University of Cambridge > > Global Economic History Seminar > Understanding Japan’s competitiveness in the global cotton market in the early 20th century’

Understanding Japan’s competitiveness in the global cotton market in the early 20th century’

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If you have a question about this talk, please contact Gareth Austin.

This presentation has as its starting point the changing fortunes of Britain and Japan in the global cotton market during the early decades of the 20th century. From accounting for over 70% of world cotton and cotton piece goods exports in 1909/13, Britain’s share had fallen to 27% by 1936/8. Over the same period Japan’s share grew from just 1.4% to nearly 40%. A recurrent explanation within British (and other Western) commentary on these shifting positions was that Japan was engaged in ‘unfair’ competition, engaging in the exploitation of sweated labour as well as excessive protectionism. By contrast much of the subsequent academic literature has tended to focus on issues such as entrepreneurial ‘success’ and ‘failure’ and the extent to which industry leaders on both sides were making rational decisions given their situations and the constraints that they were facing. My objective here is to build on the existing scholarship with a view to moving away from any generalised assumptions about cheap labour or about entrepreneurial leadership, and to think about understandings at the time in relation to what we now regard as the substantive realities of Japan’s competitive advantage. I focus on two main questions. The first is what evidence do we have that British leaders had a shared understanding of Japan’s cotton industry and the competitive threat that it posed? Secondly, was labour cheap and, if so, how far was low cost labour just one factor in Japan’s ability to increase its global market share? Following a brief overview of the existing historiography on the British cotton industry and its approach to Japan, I consider some of the most important contemporary British reports and individuals involved in the debate. The evidence shows that while, as suggested by previous scholarship, it was possible for industry leaders to be well-informed about what was going on in Japan, there was far less unanimity about the extent of any threat posed by Japan, and how it might be approached. I then consider briefly the historiography on the Japanese side, and the approach of Japanese industry leaders. I suggest that while the very different structures of the two industries – something recognised by contemporaries – have been well documented, it was these differences, many of them largely shaped by Japan’s position as a late developing economy, that functioned in particular ways to enhance Japan’s comparative advantage in global markets. While wages may have been low, this was not always the case with overall labour cost. More important was not only the need to focus on markets in low income countries, but also approaches to the organisation of production, manufacturing operations and technology and the building up of institutions and organisations the allowed competition to coexist with cooperation and coordination.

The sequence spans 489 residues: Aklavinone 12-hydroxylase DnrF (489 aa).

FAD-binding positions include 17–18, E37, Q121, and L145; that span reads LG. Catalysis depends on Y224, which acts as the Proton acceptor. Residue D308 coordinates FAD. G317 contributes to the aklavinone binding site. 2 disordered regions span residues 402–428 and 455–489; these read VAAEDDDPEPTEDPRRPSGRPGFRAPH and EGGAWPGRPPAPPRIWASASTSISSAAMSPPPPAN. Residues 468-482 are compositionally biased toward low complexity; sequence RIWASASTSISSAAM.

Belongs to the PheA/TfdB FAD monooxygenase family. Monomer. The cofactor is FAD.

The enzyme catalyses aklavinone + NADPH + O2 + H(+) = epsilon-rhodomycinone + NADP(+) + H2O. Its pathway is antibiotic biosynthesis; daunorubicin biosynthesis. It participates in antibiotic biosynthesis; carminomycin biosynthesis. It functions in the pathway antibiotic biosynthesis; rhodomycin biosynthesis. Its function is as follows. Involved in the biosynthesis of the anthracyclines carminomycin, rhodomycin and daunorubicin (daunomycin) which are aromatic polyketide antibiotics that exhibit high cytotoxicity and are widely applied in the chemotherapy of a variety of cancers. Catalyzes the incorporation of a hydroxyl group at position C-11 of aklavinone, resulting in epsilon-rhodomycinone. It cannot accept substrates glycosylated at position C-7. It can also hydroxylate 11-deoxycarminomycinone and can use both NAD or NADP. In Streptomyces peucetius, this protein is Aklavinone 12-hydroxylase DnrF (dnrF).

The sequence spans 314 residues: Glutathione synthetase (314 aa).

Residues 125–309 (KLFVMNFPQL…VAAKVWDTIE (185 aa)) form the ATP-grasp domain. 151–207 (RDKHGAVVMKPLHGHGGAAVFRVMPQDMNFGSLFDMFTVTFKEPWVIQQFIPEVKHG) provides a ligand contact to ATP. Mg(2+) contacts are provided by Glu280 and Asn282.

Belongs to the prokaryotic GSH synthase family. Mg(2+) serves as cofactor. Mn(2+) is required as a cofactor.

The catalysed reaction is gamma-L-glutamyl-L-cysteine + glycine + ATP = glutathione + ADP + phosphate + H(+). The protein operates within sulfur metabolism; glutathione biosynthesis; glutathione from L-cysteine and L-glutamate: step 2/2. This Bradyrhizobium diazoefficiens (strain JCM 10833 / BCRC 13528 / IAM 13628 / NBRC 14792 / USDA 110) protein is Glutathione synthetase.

This talk is part of the Global Economic History Seminar series.

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